The total outflow from US mutual funds in March this year was the largest since the 1987 stockmarket...
The total outflow from US mutual funds in March this year was the largest since the 1987 stockmarket crash, according to the latest Investment Company Institute (ICI) data.
The outflow from equity funds was the greatest on record, as was the outflow from aggressive growth new economy funds.
In March, mutual fund inflows stood at $10bn, which compares with more than $30bn in the first quarter of 2000.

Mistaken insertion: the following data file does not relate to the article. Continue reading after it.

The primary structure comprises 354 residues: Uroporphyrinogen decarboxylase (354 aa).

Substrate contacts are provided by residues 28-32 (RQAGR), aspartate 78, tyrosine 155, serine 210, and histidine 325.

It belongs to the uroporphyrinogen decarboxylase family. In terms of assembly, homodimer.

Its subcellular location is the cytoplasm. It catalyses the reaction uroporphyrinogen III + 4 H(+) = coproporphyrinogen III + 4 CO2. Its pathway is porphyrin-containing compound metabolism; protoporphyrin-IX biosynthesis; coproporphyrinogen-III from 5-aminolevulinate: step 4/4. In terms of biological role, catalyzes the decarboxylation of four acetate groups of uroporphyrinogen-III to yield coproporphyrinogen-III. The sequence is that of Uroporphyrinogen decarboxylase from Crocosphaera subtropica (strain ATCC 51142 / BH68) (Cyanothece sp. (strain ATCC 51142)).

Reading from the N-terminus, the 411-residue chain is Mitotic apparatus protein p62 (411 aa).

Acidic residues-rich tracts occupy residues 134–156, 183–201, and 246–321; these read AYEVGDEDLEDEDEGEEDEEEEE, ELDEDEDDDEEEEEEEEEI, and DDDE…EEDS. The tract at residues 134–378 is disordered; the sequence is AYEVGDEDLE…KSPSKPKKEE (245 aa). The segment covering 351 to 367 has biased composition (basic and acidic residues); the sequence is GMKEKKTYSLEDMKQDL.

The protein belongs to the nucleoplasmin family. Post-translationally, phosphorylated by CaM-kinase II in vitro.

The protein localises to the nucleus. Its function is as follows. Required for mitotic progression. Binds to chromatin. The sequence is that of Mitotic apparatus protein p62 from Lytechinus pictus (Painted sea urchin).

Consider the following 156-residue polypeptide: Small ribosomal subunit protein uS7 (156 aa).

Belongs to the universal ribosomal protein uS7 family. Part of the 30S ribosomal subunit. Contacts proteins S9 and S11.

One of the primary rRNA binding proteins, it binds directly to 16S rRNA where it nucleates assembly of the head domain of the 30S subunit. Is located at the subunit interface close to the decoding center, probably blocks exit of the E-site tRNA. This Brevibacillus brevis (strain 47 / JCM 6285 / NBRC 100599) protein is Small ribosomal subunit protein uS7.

Net inflows into new economy funds fell by around £5bn in March, which compares to the $45bn that went into them at their height in January 2000.
In contrast, the net inflow into government bond mutual funds, up $10bn, has been almost as high as during the Long-Term Capital Management crisis in 1998.
Paddy Jilek, an economist at Credit Suisse First Boston, said the main theme in the ICI mutual fund data was the aggressive reallocation by US households away from equities towards bonds.
Jilek added, however, that the timelier, but less comprehensive, Trim Tabs data suggests these patterns might have reversed during April.
He said the Trim Tabs data points to a net inflow into equity mutual funds and a net outflow from bond mutual funds during April.
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